Wednesday, October 9, 2013

Durga Puja Begins Today

Navratri, the festival of nine days reaches its peak on the last five days called Durgotsava or Durga Puja. This is one of the biggest festivals of Bengalis and one of the most widely celebrated festival in India. Read on to know more about Durga puja...

Durga Mata

The last six days mark the beginning of Durga Puja and the celebrations soar high with the approach of Vijayadashami or Dussehra, which marks the Victory of good over evil. Goddess Durga, the most powerful creation by the Trinity, Brahma-Vishnu-Mahesh, was sent to earth to put an end to the evil buffalo King, Mahishasura.

Click here to know which Durga to worship according to your Zodiac signs - Durga Puja

History & Origin Of Durga Puja 

First Celebrations of Durga Puja can be dated back to the 16th century. Although its popularity started to rise in the late 17th century. In the beginning, the British were active participants in Durga Puja, done as a means to please influential Hindu officials. This was continued until the British Government issued a ban on such participations. This festival was mostly a high level. Elite family affair who could afford to organise the festive celebrations, but only until the early 17th century. After which, the “Baro-Yari” Puja came into existence.

Baro-Yari Puja & Sarbajanin Puja

 Baro-Yari Puja or community worship was started by 12 young men of Guptipara in Hooghly, West Bengal. This was started as a result of the festival being a costly affair and only the ones who had the riches could afford it. As such the 12 friends decided to collect funds and contributions from local residents; and organised a community worship event for everyone to attend Baro-Yari Puja. This Baro-Yari Puja gave way to the origin of Sarbajanin Puja. The first Sarbajanin Puja was organised by the Sanatan Dharmotsahini Sabha in Kolkata in 1910. This is the first Durga Puja celebration which had the complete public contribution and participation.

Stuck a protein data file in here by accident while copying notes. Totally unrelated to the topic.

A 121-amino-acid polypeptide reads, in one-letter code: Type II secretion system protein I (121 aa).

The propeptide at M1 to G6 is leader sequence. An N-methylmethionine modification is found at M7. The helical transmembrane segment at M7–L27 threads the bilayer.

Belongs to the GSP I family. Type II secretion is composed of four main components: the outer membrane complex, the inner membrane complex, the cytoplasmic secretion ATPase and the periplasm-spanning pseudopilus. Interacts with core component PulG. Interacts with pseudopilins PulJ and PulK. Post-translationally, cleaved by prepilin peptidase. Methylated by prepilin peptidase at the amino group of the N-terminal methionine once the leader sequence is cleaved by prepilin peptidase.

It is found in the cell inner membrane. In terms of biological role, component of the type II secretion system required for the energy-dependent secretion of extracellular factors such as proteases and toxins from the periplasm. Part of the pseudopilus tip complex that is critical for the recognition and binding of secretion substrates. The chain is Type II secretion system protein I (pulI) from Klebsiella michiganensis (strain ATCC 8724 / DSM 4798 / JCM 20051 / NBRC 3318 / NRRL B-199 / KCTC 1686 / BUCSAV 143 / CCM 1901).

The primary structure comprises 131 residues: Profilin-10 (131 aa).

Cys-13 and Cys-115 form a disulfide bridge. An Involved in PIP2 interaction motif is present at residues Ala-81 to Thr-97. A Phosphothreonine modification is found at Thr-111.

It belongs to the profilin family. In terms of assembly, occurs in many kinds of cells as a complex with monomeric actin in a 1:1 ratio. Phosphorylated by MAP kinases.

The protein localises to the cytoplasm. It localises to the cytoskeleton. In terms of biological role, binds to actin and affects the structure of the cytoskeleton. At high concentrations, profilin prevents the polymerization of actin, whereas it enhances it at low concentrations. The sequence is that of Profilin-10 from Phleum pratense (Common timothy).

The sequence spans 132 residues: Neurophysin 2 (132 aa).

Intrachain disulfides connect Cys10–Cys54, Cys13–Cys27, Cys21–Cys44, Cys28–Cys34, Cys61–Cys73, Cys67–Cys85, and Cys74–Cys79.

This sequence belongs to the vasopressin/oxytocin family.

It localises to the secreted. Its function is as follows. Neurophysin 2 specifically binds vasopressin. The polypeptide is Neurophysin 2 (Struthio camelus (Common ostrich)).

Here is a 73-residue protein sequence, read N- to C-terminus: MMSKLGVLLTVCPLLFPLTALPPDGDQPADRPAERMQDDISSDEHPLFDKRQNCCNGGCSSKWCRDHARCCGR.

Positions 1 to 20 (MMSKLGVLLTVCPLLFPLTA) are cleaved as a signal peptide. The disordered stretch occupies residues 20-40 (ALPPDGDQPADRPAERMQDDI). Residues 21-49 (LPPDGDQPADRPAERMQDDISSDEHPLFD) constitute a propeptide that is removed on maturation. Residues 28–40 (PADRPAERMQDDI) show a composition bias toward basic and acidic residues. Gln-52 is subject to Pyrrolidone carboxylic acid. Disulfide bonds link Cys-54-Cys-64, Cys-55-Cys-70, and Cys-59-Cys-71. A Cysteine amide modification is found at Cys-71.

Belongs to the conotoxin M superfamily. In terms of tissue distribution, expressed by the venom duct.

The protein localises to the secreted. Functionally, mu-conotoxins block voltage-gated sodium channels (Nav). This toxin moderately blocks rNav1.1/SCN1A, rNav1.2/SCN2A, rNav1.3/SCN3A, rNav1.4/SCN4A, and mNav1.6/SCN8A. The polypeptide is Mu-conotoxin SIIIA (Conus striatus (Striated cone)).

Giving Life To The Idols

There is so much details and customs attached in the making of idols of Goddess Durga for the Navratri festival. Along with Goddess Durga’s, idols of Goddess Laxmi & Saraswati and Ganesha & Kartikeya (known to be her children) are done for this occasion. This type of idol, which has all the 5 Gods is called “Ek-Chala” meaning ‘one cover’. The making of the idol involves; firstly, gathering of the clay and secondly, Chakshu Daan meaning offering of eyes. The Pratima or clay idol of Durga is then adorned with Sholar Saaj that are white in color and are usually found in marshlands. Finally, when the idols are done and full of life, they are placed inside beautiful Pandals, where mass Pujas take place.

Worshipping Maa Durga brings strength, wisdom and the devotees are blessed with a fruitful and prosperous life.

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